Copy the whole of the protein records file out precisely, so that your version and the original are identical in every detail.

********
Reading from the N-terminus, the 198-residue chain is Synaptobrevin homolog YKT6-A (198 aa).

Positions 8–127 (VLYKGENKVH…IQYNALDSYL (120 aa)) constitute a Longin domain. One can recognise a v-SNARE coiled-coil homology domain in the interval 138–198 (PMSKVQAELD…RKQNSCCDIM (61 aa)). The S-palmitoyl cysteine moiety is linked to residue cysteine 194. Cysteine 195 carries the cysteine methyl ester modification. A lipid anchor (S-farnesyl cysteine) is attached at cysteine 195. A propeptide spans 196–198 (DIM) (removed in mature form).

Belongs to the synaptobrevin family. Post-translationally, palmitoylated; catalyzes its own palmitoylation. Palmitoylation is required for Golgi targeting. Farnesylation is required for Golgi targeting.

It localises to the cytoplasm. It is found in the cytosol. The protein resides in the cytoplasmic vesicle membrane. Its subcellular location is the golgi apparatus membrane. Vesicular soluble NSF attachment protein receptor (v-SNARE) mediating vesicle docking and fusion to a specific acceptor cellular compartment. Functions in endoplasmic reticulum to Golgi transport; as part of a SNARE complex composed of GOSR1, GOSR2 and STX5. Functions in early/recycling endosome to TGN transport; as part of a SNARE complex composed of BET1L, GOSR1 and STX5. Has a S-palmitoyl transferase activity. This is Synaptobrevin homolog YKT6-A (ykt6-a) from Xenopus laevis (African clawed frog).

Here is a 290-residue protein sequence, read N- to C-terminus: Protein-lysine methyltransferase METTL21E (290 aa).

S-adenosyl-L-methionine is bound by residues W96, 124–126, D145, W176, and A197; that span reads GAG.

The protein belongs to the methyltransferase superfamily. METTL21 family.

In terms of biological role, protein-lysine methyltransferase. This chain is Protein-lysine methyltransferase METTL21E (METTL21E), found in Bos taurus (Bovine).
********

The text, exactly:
Reading from the N-terminus, the 198-residue chain is Synaptobrevin homolog YKT6-A (198 aa).

Positions 8–127 (VLYKGENKVH…IQYNALDSYL (120 aa)) constitute a Longin domain. One can recognise a v-SNARE coiled-coil homology domain in the interval 138–198 (PMSKVQAELD…RKQNSCCDIM (61 aa)). The S-palmitoyl cysteine moiety is linked to residue cysteine 194. Cysteine 195 carries the cysteine methyl ester modification. A lipid anchor (S-farnesyl cysteine) is attached at cysteine 195. A propeptide spans 196–198 (DIM) (removed in mature form).

Belongs to the synaptobrevin family. Post-translationally, palmitoylated; catalyzes its own palmitoylation. Palmitoylation is required for Golgi targeting. Farnesylation is required for Golgi targeting.

It localises to the cytoplasm. It is found in the cytosol. The protein resides in the cytoplasmic vesicle membrane. Its subcellular location is the golgi apparatus membrane. Vesicular soluble NSF attachment protein receptor (v-SNARE) mediating vesicle docking and fusion to a specific acceptor cellular compartment. Functions in endoplasmic reticulum to Golgi transport; as part of a SNARE complex composed of GOSR1, GOSR2 and STX5. Functions in early/recycling endosome to TGN transport; as part of a SNARE complex composed of BET1L, GOSR1 and STX5. Has a S-palmitoyl transferase activity. This is Synaptobrevin homolog YKT6-A (ykt6-a) from Xenopus laevis (African clawed frog).

Here is a 290-residue protein sequence, read N- to C-terminus: Protein-lysine methyltransferase METTL21E (290 aa).

S-adenosyl-L-methionine is bound by residues W96, 124–126, D145, W176, and A197; that span reads GAG.

The protein belongs to the methyltransferase superfamily. METTL21 family.

In terms of biological role, protein-lysine methyltransferase. This chain is Protein-lysine methyltransferase METTL21E (METTL21E), found in Bos taurus (Bovine).